Feb 07

4/21 Conflict Solutions and Practicing Assertiveness

So far in our blog, we have defined ‘assertiveness’ and discuss how this method of Conflict Solutions differs from being Passive or Aggressive.  We now want to present some practical ways of achieving this goal to better resolve Conflicts.

People often find that even if a conflict is not resolved, they feel best when they have been assertive because they have tried to find a mutually beneficial solution and have done so in a respectful way.

A.  Knowing what to Say

There are ways to express what you really want to say in ways that people are more likely to hear what you are trying to say.  Expressing how you feel and taking responsibility for your feelings rather than blaming or labelling the other people is a good foundation for healthy communication.  Some people think they need to put others down in order to be heard.

Your feelings may be an expression of affection as well as any anger or frustration you may be experiencing.  Here are some suggestions to help get your message across:

1. Be as specific and clear as possible about what you want, think, and feel.

If we are vague or tentative in our statements, we will likely be misinterpreted. Try to be as precise about what you are feeling, what you want and then some suggestion as to resolve the conflict.

2.  It is your message so try and “Own” what you want to say.

Acknowledge that your message comes from your frame of reference and your perceptions. You can acknowledge ownership with personalized (“I”) statements such as “I don’t agree with you” (as compared to “You’re wrong”). Blaming statements such as this, rather than a statement of ownership, will likely foster resentment and resistance rather than understanding and cooperation.

3. Ask for feedback and then listen carefully to the other person.

“Am I being clear?” Does that make sense? How do you see this situation? What do you want to do?”

Asking for feedback can make it clear to the other person that you are expressing an opinion, feeling, or desire rather than a demand. Listening to their feedback and engaging in a discussion can correct any misperceptions either of you have. Encourage others to be clear, direct, and specific in their feedback to you.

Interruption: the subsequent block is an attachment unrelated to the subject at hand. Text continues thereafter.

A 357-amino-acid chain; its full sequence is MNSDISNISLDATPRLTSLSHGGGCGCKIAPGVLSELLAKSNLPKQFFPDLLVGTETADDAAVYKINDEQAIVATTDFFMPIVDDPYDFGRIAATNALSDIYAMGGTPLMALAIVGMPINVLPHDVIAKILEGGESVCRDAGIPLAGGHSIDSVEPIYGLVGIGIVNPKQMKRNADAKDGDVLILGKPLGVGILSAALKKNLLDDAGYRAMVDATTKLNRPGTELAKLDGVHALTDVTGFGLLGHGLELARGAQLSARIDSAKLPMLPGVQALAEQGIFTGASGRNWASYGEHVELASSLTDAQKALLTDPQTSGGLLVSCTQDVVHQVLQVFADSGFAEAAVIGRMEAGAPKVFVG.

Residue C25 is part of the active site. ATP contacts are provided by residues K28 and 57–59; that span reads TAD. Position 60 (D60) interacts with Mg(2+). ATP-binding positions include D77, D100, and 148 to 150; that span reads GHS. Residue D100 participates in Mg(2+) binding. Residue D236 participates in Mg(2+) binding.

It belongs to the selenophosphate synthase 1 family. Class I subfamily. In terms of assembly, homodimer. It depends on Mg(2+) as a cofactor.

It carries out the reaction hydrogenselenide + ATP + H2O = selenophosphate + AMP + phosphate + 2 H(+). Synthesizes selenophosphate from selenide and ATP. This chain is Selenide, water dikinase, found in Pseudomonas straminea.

B.  So how can I learn to be more assertive in my conversations?

If often feels strange when you set out to be more assertive.  Here are a few hints to help you get started:

1.  Make eye contact with the person you are talking with. 

Your interest and attention to the persons will show you are sincere and want to communicate with them.  Try not to stare too intently or to shift your eye focus away too often.

2. Be aware of the physical distance and contact with the person.

Grabbing them by the hand and pulling them toward you probably indicates your overwhelming sense of gladness at seeing them.  However, this also may offend others or overpower them in your desire to talk with them.  Remember different cultures have norms about touch or closeness.

Remember your own reactions when someone stand too close or touches you when you wish them to step away?  That is a normal reaction from others if you are too close.

3.  Watch your tone of voice.

Keep your voice clear and your volume at a place others find you easy to listen to.  Think of a snowflake in the wind – too little volume and ‘push’ and it will disappear but too much force in your voice and the person will step away.

4.  Be aware of your facial expressions.

The look on your face will give away more than you know.  Frowns may show concentration or rejection.  Use a friendly smile, not a ‘wolf grin ‘or a, non-involved smirk.  Use hand and arm gestures that emphasis your message without invading their boundaries.

5.  Try and project your body posture to match your interest in their conversation.

Arms crossed or facing them sideways may show a disconnection or anger at their words.  Face them squarely, slightly leaning if intent on showing involvement in their words.  A passive, slumped body stand my imply tiredness but can be taken as disinterest.

6. Quiet spaces in the conversation usually imply disinterest.

Sometimes however, silence implies you are thinking through their statements.  Try and retain eye contact of some physical sign you are thinking so the other person doesn’t just walk away out of being bored.

7.  Time your responses to show involvement.

Use your responses as appropriate methods of showing you are listening.  Answer questions or reply to their statements with words that show interest and listening skills.

C.  Practice Reflective Listening

If you wish to engage the person in conversation, aim to hear and reply to their comments before you add your own opinions.

Personal Questions:  The first step in becoming more assertive is to take an honest look at yourself and your responses, to see where you currently stand. The answers to the following questions will help clue you in:

Do you have difficulty accepting constructive criticism?

Do you find yourself saying ‘yes’ to requests that you should really say ‘no’ to, just to avoid disappointing people?

Do you have trouble voicing a difference of opinion with others?

Do people tend to feel alienated by your communication style when you do disagree with them?

Do you feel attacked when someone has an opinion different from your own?

If you answered yes to several of these, you may benefit from learning assertiveness skills.

As you focus on making clear statements, expressing your feelings, stating what bothers you and then making a suggestion on possible changes, you will find people will listen more.  In our next post, we will continue with assertiveness and

Susanne Fengler. Blog Author

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